Tip #6 Buy frozen veggies. Frozen veggies are usually flash frozen at the time of peak ripeness. This locks in more nutrients and preserves flavor. Frozen veggies tend to be cheaper than produce veggies. Additionally, you can buy mixes that give you a good variety of flavor and color AND they are already cut up for you. Heat them up with a little butter and serve on the side with some fish or other protein and you have a cheap easy meal. I also use frozen veggies in my breakfast scrambles, in soups, and in curries.
Tip #7- Buy nuts in bulk. When you buy nuts in bulk, you can not only get them raw and unsalted, but it is cheaper than buying in packaging. Most nuts go for around $6-7 a lb. You pay the same thing for nuts in a 12oz package
Tip # 8- When you see a good deal stock up. If I see one of my favorite foods on sale, I go crazy. At my store, that means large avocados are 10 for $10, challenge butter is 2 for 1, bacon ends are $2 off, Lara bars are $1 each, eggs are 25% off, there is deal on wild caught salmon or shrimp, coconut milk is .50c off, etc. etc. Forgo one of your usual items and buy more of the stuff on sale, then put it in the freezer (if applicable) Chances are the item you skipped will be on sale next week and you can stock up on it then.
Tip #9- Mealshare. Food is normally more economical when bought in bulk. If you have a large family, this is easy. If you are single, either buy in bulk and freeze, or try to start a mealshare program with other paleo friends, ideally like 5 people total. Each person would be responsible for one meal a week and weekends everyone is on their own. I used to live in a co-op with 6 housemates and each person was responsible for cooking a certain night of the week. We had a $20/meal budget, which came to $2.86 per person. A lot of the time, meals would only cost $15, making it even more economical. The benefits of a meal share program go beyond saving money though. Socializing with good friends over good food brings about an intangible aspect that makes it more enjoyable and improves happiness.
Tip #10- Thick Red Line. There is a theoretical thick red line separating quantity, quality, and economics. Theoretically, if you are eating higher quality foods, you will need to eat less of them because your body is getting the nutrients it needs. Higher quality of course costs more. There comes a point where it is more economical to just eat a higher quantity of lesser grade foods to get the amount of nutrients you need. Even though you are eating more, as long as what you are eating isn’t total crap (bread, cereal, rice, pasta, hydrogenated fats, everything non-paleo) I think your body will find a way to even things out. Vegetables for instance, are mainly water and fiber, so eating a whole lot of conventional vegetables compared to organic isn’t really going to affect you that much.Unfortunately, I don’t have a good objective way to help people find this thick red line (at least it’s thick, so you have room to play). You will just have to experiment and see what your body and wallet are comfortable with.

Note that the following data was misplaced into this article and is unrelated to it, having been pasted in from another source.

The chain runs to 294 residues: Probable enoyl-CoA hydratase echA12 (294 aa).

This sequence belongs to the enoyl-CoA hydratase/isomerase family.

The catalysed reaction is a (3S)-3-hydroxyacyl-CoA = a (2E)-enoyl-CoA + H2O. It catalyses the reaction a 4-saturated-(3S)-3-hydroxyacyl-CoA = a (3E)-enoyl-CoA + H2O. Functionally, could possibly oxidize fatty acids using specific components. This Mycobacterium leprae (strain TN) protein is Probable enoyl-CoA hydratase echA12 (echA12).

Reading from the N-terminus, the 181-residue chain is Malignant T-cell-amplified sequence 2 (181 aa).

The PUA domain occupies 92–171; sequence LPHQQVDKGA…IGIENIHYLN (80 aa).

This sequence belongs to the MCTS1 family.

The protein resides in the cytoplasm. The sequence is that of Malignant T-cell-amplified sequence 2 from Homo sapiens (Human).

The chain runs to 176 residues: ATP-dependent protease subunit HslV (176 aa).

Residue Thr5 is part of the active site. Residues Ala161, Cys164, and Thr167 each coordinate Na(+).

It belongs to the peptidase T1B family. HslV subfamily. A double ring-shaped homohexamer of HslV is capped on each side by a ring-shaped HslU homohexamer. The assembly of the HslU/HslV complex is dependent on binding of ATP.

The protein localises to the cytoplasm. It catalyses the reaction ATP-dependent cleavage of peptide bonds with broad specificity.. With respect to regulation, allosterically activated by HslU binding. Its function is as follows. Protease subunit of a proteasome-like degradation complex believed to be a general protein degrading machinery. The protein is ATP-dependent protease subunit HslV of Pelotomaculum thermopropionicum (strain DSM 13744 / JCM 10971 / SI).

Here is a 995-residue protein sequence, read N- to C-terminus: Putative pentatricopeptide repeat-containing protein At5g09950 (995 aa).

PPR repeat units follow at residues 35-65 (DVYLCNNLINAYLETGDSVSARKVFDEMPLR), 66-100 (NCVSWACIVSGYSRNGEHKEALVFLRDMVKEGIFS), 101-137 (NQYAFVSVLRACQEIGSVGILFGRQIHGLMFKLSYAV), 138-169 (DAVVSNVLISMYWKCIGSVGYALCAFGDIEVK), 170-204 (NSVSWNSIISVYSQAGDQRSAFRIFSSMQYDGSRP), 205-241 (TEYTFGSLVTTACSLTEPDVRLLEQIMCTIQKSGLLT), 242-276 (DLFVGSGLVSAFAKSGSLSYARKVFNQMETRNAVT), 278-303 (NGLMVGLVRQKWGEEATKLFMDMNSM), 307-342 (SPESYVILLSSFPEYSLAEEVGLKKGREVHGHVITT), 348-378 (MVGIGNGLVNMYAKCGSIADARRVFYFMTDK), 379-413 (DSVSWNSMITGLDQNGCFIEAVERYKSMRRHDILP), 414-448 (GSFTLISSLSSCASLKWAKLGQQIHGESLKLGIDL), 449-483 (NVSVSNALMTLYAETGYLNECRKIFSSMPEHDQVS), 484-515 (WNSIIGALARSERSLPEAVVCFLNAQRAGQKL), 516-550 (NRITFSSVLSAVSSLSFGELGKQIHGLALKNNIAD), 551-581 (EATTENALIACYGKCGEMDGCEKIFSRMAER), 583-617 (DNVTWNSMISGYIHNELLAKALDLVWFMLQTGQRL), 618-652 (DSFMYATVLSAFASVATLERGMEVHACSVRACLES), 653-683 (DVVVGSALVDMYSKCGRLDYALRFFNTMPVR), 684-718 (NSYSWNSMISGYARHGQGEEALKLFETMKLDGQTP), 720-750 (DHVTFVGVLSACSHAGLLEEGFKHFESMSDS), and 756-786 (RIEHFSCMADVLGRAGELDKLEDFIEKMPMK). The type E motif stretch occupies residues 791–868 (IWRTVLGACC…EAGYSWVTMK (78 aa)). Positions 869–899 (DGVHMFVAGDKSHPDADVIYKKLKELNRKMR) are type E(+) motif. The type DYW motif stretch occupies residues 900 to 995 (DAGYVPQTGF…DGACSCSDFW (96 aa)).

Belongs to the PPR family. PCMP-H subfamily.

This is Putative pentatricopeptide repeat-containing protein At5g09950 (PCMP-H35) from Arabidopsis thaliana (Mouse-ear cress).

Tip # 11- Cook at home. Paleo meals on a budget are probably going to cost you between $3-5, maybe $2-3 if you are super crafty. Eating out and trying to stay paleo is probably going to cost $6-10. This is a no brainer. Stay home. Cook. Eat better food, save money.
Tip# 12- Cut back on non necessities. This would be things like red wine, dark chocolate, coffee, tea, herbs, spices, etc. All these things add a certain level of enjoyment to our diets, but you would never have seen a Caveman consuming them. They aren’t essential to good health, so if you can do without them, I suggest doing so.
The Bottom Line- Higher quality foods are always going to reign supreme. However, for those of you who just can’t afford grass fed buffalo, organic bell peppers, farm fresh eggs, raw grass fed butter, etc., simply just sticking to your Paleo guns and NOT EATING grain based foods is going to give you the majority of Paleo nutrition benefits. Don’t feel inferior when you’re hanging with your paleo buds and they start talking about the local grass fed sirloin they’re eating or the funky veggies they picked up at the farmers market yada yada yada. When money is tight, it’s tight, I understand, because that’s how things are going with me at the moment. I have no problem dropping back down to a “conventional” level of food, as long as I don’t fall back to thinks like milk and breakfast cereal, bread, or spaghetti. There is no denying that these items are ridiculously cheap, but there is also no denying that they are absolutely horrible for your body. Stay strong in your paleo mindset, practice patience, watchfulness, and frugality, and stay healthy, my friends.